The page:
Studies in this week’s Hutchins Roundup find that Earned Income Tax Credit expansions have boosted employment, credit card interest rates have risen as a result of regulatory changes following the financial crisis, and more.
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The federal Earned Income Tax Credit (EITC), which provides a tax subsidy to low-income workers, has been expanded five times since it was introduced in 1975. Diane Whitmore Schanzenbach of Northwestern and Michael R. Strain of the American Enterprise Institute study the collective effect of all five expansions and find that a $1,000 increase in the maximum federal EITC credit is associated with a 3.2 to 3.7 percentage point increase in employment for unmarried mothers with low levels of education. The authors also examine each expansion separately and find that four of the five expansions increased employment for low-education women generally. Moreover, the 1993 expansion, the largest federal expansion and one that coincided with a number of state expansions, is associated with an 11 percentage point increase in employment for unmarried mothers with two children, explaining 59% of the employment increase for this group. The authors conclude that EITC has been an effective anti-poverty program.
Unsecured household debt has been associated with a high risk premium in secondary markets, which is then passed through to high interest rates on consumer credit card debt. Starting in 2010, the consumer credit risk premium climbed dramatically, despite actual credit charge-off risk falling as the economy recovered from the recession. Using Bloomberg data on credit card asset-backed securities, Matthias Fleckenstein of the University of Delaware and Francis A. Longstaff of UCLA find evidence that the rise in the risk premium is due to changes in regulatory requirements since the financial crisis, which increased balance sheet costs to issuers of credit card debt. Consumer credit risk premiums are strongly associated with the required risk-retention ratio, intermediary’s balance sheet constraints, and the cost of balance sheet usage. “Recent capital regulation may have added hundreds of basis points to the overall cost of obtaining unsecured consumer credit in the credit card market”, the authors say— a reminder that “regulation aimed at taming risk-taking on ‘Wall Street’ could have real effects on the availability and terms of credit to ‘Main Street’.”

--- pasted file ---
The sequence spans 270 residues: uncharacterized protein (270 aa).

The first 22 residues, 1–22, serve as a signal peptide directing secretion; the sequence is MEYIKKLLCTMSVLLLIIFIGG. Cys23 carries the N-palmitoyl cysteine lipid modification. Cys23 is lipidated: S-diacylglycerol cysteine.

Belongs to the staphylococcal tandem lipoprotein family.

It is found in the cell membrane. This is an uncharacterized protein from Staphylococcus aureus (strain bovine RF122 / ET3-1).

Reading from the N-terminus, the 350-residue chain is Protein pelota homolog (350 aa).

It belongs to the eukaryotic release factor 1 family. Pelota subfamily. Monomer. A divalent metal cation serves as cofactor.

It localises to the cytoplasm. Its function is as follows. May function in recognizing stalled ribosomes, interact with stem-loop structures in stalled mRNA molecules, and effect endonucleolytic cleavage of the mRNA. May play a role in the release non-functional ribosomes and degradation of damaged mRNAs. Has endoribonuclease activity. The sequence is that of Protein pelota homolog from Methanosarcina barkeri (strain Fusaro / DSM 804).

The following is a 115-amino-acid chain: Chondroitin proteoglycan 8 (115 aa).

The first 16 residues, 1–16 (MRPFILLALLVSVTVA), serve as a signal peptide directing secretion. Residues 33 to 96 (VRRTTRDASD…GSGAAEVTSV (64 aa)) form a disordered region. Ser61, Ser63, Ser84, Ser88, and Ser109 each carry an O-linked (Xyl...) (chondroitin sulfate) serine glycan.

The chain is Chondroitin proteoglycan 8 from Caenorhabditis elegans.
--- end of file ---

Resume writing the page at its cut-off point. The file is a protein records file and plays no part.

Total factor productivity growth is higher in the US and less volatile in Europe than typically estimated
Official measures of total factor productivity (TFP) growth, the change in the efficiency with which capital and labor are used, have been falling for the past several years. Diego Comin of Dartmouth College and co-authors find that underlying assumptions may have biased these estimates downward over the past two decades. Typically, TFP estimates assume that firms make zero profits, have no adjustment costs for hiring or investing in capital, and rely on fuzzy measures of how firms utilize capital and employees. Relaxing these assumptions, the authors find higher TFP growth in the U.S. than typically measured—aggregate TFP increased by nearly 27% between 1995 and 2018, versus 23% in widely used measures, and slowed down more gradually than assumed during the Great Recession. In Europe, TFP appears to be less volatile and sensitive to the business cycle than standard methodology suggests; using a direct survey to measure factor utilization largely drives this result.
Chart courtesy of the Wall Street Journal
“There is a dilemma that the demand stimulus measures for the overall economy could constrain economic activity if they lead to an increase in the number of confirmed cases of COVID-19. Given that the spread of COVID-19 continues, demand stimulus measures for targeted areas are effective, since prevention of infection and improvement in economic activity can be achieved simultaneously. In this situation, it is important to prevent firms and sole proprietors affected by COVID-19 from facing difficulties in financing and to provide an environment where they can quickly restart their businesses as COVID-19 subsides. Taking into account these points, governments and central banks around the world have focused on protecting businesses and employment in response to the current crisis,” says Haruhiko Kuroda, Governor of the Bank of Japan.
“[Regarding] … stability in financial markets. The economy will fall into a vicious cycle should the following happen: if uncertainties increase over future developments in the economy, financial markets are more likely to become unstable, and turmoil in the markets may negatively affect the real economy through deterioration in firms’ and households’ sentiment. With a view to preventing this vicious cycle, measures to maintain stability in financial markets are important at the time of a crisis. Thus, in the current crisis, the government and central bank of each country have swiftly made policy responses on a large scale, also based on the lessons learned at the time of the Global Financial Crisis.”